The Arrogance Of Power

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The Chairman of the Senate Foreign Relations Committee has suddenly become the most celebrated public critic of the nations foreign politics. . . . His new book, The Arrogance of Power, is remarkable because it . . . transforms mere criticism into bitter condemnation. It portends, or perhaps already speaks, the alienation of a great many thoughtful citizens from their government. . . . From disagreement with the national policy, the Senator has escalated to an indictment of the national character. Where once he blamed ignorance, he now finds also arrogance. And he offers psychological as well as political judgment and testimony to make the point.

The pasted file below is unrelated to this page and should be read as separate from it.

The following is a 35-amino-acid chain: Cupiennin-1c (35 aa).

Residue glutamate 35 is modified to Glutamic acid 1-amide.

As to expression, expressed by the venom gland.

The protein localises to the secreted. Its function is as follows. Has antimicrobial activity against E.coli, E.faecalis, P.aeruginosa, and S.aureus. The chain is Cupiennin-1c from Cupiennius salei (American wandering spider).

Nor is [Senator Fulbright] merely quarreling with Lyndon Johnsons conduct of affairs. He objects to the whole postwar habit of intervention. . . . We have set out to police the world and to rescue mankind, he argues, neglecting our duty to put our own house in order and dissipating the chance to inspire others by our example. . . . The Senator has much else to say, of course. His book is a very specific protest against the war in Vietnam and a plea that we get out, even if it hurts. It is an angry cry against all war. It is an articulate statement of the duty to dissent. . . .

True to himself, Mr. Fulbright conveys his outrage in calm, often elegant prose. He entertains even as he alarms. . . . It is an invaluable antidote to the official rhetoric of government. Max Frankel, TheNew York Times Book Review

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